Surgeon who didn’t give MC to worker appeals against suspension
An orthopaedic surgeon found guilty of professional misconduct by a disciplinary tribunal for certifying a migrant worker fit for work one day after his collarbone operation has appealed against his conviction.
Dr Kevin Yip Man Hing did not give any sick leave to the 47-year-old construction worker, apart from the two days that he spent in hospital.
Instead, he certified that the Chinese national was fit for "light duties" upon discharge, and he did the same after two post-surgical reviews.
At his appeal before the Court of Three Judges yesterday, Dr Yip argued through his lawyer, Mr Navin Joseph Lobo, that the patient had agreed to go back to work and it was appropriate to give him light duties as the benefits of being mobile enabled rehabilitation to begin sooner.
A disciplinary tribunal investigated the incident, following a complaint to the Singapore Medical Council (SMC) by migrant worker rights group Humanitarian Organisation for Migration Economics (Home).
It handed a five-month suspension to Dr Yip, 57, last year after finding he had "failed to ensure that adequate sick leave was given to (the patient) in light of his condition and the nature of his occupation".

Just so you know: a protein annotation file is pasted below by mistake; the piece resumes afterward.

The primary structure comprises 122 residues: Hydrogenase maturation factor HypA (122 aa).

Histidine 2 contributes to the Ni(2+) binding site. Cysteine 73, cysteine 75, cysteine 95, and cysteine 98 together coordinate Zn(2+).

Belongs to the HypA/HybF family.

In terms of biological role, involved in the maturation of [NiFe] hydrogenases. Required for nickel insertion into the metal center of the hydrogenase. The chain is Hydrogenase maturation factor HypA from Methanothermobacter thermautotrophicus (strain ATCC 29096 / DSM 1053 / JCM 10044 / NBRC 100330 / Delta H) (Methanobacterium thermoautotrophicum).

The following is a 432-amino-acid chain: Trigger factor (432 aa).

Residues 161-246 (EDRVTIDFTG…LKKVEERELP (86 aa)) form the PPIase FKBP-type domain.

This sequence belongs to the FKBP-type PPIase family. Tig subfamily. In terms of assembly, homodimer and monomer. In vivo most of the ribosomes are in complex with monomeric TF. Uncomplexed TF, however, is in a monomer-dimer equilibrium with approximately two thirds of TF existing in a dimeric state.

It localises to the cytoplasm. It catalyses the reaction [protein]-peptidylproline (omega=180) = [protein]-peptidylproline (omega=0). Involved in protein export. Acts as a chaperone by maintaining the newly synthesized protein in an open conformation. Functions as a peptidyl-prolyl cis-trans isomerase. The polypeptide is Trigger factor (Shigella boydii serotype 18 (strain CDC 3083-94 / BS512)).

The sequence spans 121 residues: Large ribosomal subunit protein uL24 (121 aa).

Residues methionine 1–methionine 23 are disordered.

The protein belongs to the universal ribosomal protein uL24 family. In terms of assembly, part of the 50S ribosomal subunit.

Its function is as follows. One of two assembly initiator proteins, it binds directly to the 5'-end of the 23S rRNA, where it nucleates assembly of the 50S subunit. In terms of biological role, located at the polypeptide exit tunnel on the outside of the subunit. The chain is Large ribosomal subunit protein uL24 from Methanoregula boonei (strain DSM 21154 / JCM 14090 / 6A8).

The SMC has also appealed, arguing for a longer suspension of 18 months.
The worker was injured on July 7, 2011, when he fell from a one-storey height. He suffered a collarbone fracture, rib fractures and an injured wrist. The same day, Dr Yip, who has a private practice at Gleneagles Medical Centre, carried out surgery on the fractured collarbone.
The operation stretched till July 8 and the patient was discharged that day. Dr Yip certified him fit for light duties from July 9. The worker saw Dr Yip on July 11 and July 18 for post-surgical reviews and was similarly certified fit for light duties.
During Dr Yip's inquiry, SMC's expert said "a minimum of two weeks of sick leave should have been given at discharge with reassessment thereafter".